Dig A woman told Louisville police she was raped in January 2018. She expected them to quickly try to arrest the suspect. But an officer on the scene that night didn't seem to believe her. The detectives weren't convinced that a crime occurred. And a prosecutor rejected the case well before an arrest was even under consideration. In the first season of Dig, a new podcast from the Kentucky Center for Investigative Reporting, we bring you the results of a yearlong look at how rape cases are investigated in Louisville. What we've learned: here, the police defer to prosecutors on rape cases — and prosecutors reject the vast majority of cases presented to them. Due to this unusual relationship, most people accused of rape here will never face consequences. Most won't be arrested or convicted. And the case will be closed anyway.
Dig

Dig

From 89.3 WFPL News Louisville

A woman told Louisville police she was raped in January 2018. She expected them to quickly try to arrest the suspect. But an officer on the scene that night didn't seem to believe her. The detectives weren't convinced that a crime occurred. And a prosecutor rejected the case well before an arrest was even under consideration. In the first season of Dig, a new podcast from the Kentucky Center for Investigative Reporting, we bring you the results of a yearlong look at how rape cases are investigated in Louisville. What we've learned: here, the police defer to prosecutors on rape cases — and prosecutors reject the vast majority of cases presented to them. Due to this unusual relationship, most people accused of rape here will never face consequences. Most won't be arrested or convicted. And the case will be closed anyway.

Most Recent Episodes

Cleared By Exception

Episode 4: In the final episode of this investigation, we learn more about Jen Sainato's rape case - why it was closed, and how much evidence the police really had against the man she says raped her. (Note: This episode includes description of a rape and injuries sustained from a rape.)

Harder to Prove

Episode 3: Louisville officials say rape cases are hard to prosecute. They are not wrong. But we talked with police, prosecutors and experts from around the country who told us it's not impossible — you just have to be willing to lose a few trials. (Note: This episode includes a series of brief descriptions of sexual violence from courtroom recordings throughout the 14th and 15th minutes, and again in the 17th and 18th minutes.)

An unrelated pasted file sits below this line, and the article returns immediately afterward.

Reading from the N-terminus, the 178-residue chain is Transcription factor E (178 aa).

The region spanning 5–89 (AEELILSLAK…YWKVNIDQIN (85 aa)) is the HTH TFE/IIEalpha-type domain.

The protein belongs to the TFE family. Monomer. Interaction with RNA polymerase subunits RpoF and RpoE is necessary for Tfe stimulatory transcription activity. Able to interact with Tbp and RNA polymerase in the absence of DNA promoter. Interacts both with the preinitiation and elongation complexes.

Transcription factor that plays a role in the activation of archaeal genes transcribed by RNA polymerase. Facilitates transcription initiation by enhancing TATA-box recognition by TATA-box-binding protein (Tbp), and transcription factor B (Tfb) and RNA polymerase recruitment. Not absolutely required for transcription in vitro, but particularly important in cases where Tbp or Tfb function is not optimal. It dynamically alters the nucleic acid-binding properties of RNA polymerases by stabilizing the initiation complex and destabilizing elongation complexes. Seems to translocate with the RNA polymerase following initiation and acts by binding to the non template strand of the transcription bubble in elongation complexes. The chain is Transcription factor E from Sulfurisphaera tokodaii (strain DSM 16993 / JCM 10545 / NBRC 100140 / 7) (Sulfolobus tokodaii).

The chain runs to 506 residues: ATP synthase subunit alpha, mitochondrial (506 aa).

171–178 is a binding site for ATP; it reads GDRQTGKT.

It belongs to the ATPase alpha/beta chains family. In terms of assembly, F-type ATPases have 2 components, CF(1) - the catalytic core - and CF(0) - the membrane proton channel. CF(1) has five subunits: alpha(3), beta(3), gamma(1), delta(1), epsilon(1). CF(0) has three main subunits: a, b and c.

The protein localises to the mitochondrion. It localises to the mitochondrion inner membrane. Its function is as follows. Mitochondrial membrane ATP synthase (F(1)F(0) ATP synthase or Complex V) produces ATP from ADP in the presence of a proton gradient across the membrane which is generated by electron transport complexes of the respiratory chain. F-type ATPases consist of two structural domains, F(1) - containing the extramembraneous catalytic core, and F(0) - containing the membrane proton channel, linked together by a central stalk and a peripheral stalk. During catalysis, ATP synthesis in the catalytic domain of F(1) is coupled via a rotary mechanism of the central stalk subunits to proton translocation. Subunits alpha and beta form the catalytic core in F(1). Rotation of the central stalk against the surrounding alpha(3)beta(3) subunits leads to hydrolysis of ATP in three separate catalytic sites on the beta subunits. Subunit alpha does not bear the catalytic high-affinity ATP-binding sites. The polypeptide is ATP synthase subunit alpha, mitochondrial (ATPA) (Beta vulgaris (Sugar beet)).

The Wizard of Oz

Episode 2: Jen Sainato reported a rape to Louisville police in January 2018. In this episode, we hear about her attempts over the next two years to follow up on her case. And we ask LMPD why cases like Jen's seem to be taken to the prosecutor's office so early - sometimes before suspects have even been interviewed. (Note: This episode includes brief descriptions of multiple rape reports.)

Prosecution Declined

Jen Sainato reported a rape to Louisville police in January 2018. She didn't feel like they believed her. Jen's case puts a spotlight on police response to rapes, the prosecutors' unusual role in rape cases here in Louisville, and how it feels to the people who report. (Note: There are descriptions of a rape, and audio from a police body camera on the scene of a rape investigation, throughout this episode.)

Dig Season 1 Trailer

A woman told Louisville police she was raped in January 2018. She expected them to quickly try to arrest the suspect. But an officer on the scene that night didn't seem to believe her. The detectives weren't convinced that a crime occurred. And a prosecutor rejected the case well before an arrest was even under consideration. In the first season of Dig, a new podcast from the Kentucky Center for Investigative Reporting, we bring you the results of a yearlong look at how rape cases are investigated in Louisville. What we've learned: here, the police defer to prosecutors on rape cases — and prosecutors reject the vast majority of cases presented to them. Due to this unusual relationship, most people accused of rape here will never face consequences. Most won't be arrested or convicted. And the case will be closed anyway.

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